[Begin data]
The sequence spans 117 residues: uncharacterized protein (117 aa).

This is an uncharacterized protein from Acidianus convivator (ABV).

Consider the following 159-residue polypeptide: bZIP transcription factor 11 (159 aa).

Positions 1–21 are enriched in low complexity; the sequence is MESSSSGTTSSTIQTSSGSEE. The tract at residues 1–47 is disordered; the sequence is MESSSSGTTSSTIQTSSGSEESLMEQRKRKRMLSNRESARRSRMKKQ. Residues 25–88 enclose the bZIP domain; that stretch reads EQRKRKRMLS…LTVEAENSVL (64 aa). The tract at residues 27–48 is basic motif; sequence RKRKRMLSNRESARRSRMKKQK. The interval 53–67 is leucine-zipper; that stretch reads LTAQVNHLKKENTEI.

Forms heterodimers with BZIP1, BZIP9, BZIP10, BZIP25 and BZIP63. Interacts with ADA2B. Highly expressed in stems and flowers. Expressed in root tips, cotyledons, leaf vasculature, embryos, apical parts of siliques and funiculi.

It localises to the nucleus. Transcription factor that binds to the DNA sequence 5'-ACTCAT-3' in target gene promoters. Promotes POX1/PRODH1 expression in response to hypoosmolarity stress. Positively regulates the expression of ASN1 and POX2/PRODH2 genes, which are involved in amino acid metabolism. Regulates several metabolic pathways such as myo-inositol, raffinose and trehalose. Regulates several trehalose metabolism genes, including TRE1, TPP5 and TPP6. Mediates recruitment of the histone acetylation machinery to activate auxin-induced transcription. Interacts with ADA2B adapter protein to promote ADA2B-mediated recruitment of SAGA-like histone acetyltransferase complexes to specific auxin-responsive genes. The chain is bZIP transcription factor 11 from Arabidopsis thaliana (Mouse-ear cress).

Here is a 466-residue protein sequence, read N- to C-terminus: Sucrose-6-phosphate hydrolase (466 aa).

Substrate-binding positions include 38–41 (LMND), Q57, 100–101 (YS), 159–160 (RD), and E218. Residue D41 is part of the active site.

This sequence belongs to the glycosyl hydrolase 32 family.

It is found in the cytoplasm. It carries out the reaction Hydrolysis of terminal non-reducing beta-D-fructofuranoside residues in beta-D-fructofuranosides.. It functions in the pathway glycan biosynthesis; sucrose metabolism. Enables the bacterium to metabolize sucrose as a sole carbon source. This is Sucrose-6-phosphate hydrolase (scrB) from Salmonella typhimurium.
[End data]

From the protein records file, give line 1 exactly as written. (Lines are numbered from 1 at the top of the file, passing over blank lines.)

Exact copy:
The sequence spans 117 residues: uncharacterized protein (117 aa).